FACTORING IN EMPLOYEE BENEFITS
To get a comprehensive understanding of the differences between the public and private sectors, it is important also to consider the role that employee benefits play in the total compensation of workers in each sector. As with wages, an accurate comparison would compare workers with the same level of education. Unfortunately, obtaining the necessary data to make an apples-to-apples comparison between the two sectors is very difficult. Nationally collected data on benefits and employee characteristics, such as age or education, which would be needed for a detailed analysis of public and private sector benefits, are not available. Still, there are some benefits data available that can be used to make a few comparisons, such as the Employer Costs for Employee Compensation (ECEC) data collected by the U.S. Bureau of Labor Statistics. The ECEC provides information on the cost to employers, per hour worked, for employee benefits by employer size, occupation, and industry, though not by employee characteristics.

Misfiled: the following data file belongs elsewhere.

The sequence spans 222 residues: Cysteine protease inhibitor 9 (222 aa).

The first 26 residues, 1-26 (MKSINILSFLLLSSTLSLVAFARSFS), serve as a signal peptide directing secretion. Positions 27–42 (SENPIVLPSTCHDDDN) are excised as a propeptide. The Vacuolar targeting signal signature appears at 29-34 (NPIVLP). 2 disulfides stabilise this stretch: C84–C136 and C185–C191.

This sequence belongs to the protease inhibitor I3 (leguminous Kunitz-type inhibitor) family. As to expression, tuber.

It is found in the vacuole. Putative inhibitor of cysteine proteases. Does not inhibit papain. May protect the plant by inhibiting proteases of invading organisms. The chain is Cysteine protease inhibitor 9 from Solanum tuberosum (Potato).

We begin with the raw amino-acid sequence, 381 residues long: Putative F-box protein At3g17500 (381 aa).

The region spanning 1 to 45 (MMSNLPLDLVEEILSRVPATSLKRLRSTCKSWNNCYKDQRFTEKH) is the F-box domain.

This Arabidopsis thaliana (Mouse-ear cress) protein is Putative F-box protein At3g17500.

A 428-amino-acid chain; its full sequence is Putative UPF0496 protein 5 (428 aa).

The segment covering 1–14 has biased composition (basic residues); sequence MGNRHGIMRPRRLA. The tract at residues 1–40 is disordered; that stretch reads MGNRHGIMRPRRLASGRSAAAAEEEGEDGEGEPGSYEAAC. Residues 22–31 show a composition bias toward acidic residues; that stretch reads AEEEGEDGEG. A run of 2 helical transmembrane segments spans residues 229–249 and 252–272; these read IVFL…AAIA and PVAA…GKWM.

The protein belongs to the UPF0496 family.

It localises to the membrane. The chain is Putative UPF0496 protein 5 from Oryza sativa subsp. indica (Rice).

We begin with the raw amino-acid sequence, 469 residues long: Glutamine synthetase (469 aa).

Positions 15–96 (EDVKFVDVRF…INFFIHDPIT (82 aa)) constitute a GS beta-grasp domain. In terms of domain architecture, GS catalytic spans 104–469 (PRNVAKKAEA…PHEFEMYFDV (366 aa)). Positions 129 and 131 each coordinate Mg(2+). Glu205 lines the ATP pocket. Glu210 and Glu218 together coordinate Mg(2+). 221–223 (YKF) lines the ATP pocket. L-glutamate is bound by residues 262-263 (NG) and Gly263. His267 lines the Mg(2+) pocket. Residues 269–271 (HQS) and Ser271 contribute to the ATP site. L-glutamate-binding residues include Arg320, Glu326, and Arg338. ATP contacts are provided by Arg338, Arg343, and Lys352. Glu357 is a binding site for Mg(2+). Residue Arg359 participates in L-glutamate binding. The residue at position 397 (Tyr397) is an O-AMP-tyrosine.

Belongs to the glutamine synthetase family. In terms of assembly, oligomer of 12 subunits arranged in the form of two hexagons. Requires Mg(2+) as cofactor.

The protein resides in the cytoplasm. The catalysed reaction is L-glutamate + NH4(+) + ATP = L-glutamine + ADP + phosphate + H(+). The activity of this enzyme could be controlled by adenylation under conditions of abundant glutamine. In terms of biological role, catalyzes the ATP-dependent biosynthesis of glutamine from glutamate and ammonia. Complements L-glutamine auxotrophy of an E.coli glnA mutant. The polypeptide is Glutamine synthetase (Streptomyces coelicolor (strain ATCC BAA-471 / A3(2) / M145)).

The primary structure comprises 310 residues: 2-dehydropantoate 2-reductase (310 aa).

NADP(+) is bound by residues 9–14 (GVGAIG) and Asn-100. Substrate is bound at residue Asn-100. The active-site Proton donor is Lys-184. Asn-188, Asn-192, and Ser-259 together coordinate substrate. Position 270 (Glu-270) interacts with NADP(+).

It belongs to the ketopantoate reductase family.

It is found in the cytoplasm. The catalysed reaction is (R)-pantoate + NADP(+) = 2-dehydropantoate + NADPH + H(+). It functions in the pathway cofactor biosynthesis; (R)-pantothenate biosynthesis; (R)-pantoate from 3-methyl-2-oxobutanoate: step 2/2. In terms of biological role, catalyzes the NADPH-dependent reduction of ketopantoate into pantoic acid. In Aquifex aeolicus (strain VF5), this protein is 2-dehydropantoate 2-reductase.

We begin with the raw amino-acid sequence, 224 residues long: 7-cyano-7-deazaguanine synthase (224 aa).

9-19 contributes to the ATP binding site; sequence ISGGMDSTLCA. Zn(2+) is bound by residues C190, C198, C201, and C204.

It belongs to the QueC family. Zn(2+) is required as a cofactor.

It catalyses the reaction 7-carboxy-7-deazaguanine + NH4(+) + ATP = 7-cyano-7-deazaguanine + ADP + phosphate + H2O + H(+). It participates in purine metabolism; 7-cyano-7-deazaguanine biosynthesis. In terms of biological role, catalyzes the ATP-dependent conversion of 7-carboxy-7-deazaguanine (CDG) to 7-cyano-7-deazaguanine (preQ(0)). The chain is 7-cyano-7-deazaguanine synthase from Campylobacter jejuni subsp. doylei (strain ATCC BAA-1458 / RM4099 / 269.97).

Because of the problem that the data on employee benefits is not available by level of education, approximations are necessary in order to provide a comparison of wages and benefits in the two sectors. At the state level, we were able to obtain additional pension and health care data that allowed for an estimate of private sector and public sector costs specifically in Massachusetts. The Public Employee Retirement Administration Commission (PERAC) provided data on the costs and benefits of the state employees' and teachers' pensions systems. Data on health care costs for Massachusetts' public sector workers were obtained from the state's Group Insurance Commission, while data on private sector health care cost were obtained from the Medical Expenditure Panel Survey, conducted by the U.S. Department of Health and Human Services. One important distinction is that the data on public sector benefits is only for state employees and does not include municipal employees. For this report, the data on state employees is used for all public sector workers, as local data was not available.11